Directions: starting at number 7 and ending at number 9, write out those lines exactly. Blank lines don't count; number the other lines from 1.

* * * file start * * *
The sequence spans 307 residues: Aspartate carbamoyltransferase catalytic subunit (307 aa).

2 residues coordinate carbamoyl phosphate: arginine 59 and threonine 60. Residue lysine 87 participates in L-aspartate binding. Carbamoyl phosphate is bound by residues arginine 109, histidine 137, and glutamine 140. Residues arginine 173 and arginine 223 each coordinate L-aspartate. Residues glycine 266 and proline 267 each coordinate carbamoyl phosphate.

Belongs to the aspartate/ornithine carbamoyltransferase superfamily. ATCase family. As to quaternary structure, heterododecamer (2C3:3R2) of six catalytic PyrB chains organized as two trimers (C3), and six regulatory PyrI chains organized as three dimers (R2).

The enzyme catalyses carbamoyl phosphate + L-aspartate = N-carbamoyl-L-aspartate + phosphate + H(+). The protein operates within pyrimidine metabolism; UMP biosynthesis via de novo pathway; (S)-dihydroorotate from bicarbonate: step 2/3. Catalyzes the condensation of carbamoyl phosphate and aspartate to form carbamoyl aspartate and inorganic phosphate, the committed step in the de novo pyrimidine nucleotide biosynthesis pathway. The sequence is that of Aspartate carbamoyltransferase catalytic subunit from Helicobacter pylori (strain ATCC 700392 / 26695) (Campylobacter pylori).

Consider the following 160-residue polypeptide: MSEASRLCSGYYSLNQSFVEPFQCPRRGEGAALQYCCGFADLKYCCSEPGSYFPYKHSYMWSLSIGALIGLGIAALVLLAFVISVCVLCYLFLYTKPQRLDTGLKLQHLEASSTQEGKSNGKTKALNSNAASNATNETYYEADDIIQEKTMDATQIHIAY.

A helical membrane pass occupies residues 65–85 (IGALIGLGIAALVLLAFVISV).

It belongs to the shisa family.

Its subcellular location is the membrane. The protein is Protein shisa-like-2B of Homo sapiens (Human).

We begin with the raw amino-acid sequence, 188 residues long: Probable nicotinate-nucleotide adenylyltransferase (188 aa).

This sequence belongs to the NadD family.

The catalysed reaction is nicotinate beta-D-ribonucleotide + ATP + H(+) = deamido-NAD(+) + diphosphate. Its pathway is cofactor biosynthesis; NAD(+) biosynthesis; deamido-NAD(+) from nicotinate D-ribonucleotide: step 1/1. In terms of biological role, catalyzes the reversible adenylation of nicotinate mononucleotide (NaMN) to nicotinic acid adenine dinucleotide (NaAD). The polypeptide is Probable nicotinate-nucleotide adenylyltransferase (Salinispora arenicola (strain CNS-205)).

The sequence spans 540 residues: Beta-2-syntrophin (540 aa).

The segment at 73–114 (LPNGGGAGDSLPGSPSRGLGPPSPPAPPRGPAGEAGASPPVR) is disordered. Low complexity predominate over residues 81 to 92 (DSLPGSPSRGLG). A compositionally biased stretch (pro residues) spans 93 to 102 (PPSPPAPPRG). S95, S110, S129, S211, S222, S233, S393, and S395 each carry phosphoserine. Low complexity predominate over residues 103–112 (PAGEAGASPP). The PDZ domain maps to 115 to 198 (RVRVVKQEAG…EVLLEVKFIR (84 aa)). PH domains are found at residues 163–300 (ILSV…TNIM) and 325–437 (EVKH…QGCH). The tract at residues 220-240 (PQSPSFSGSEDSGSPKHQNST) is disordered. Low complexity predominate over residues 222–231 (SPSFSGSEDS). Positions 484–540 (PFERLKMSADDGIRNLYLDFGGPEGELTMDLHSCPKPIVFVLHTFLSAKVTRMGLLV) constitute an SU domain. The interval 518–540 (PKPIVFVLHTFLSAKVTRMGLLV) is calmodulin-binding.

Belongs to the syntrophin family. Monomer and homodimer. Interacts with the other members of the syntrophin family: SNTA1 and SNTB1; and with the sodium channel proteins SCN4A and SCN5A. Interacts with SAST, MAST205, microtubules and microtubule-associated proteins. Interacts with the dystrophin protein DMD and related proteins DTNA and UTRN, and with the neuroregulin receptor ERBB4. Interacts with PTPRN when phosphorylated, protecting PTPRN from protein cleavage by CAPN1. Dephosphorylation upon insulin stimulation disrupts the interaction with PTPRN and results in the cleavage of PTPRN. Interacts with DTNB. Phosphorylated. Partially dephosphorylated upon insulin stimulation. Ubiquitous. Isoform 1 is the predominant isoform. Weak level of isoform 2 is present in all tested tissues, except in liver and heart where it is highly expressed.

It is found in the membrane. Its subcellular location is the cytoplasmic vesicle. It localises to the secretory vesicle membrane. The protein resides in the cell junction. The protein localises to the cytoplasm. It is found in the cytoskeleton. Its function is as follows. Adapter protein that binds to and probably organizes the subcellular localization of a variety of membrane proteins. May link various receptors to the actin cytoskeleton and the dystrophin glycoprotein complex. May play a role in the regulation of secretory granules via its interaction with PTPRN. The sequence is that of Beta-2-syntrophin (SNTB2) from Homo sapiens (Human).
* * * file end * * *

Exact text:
It belongs to the shisa family.

Its subcellular location is the membrane. The protein is Protein shisa-like-2B of Homo sapiens (Human).

We begin with the raw amino-acid sequence, 188 residues long: Probable nicotinate-nucleotide adenylyltransferase (188 aa).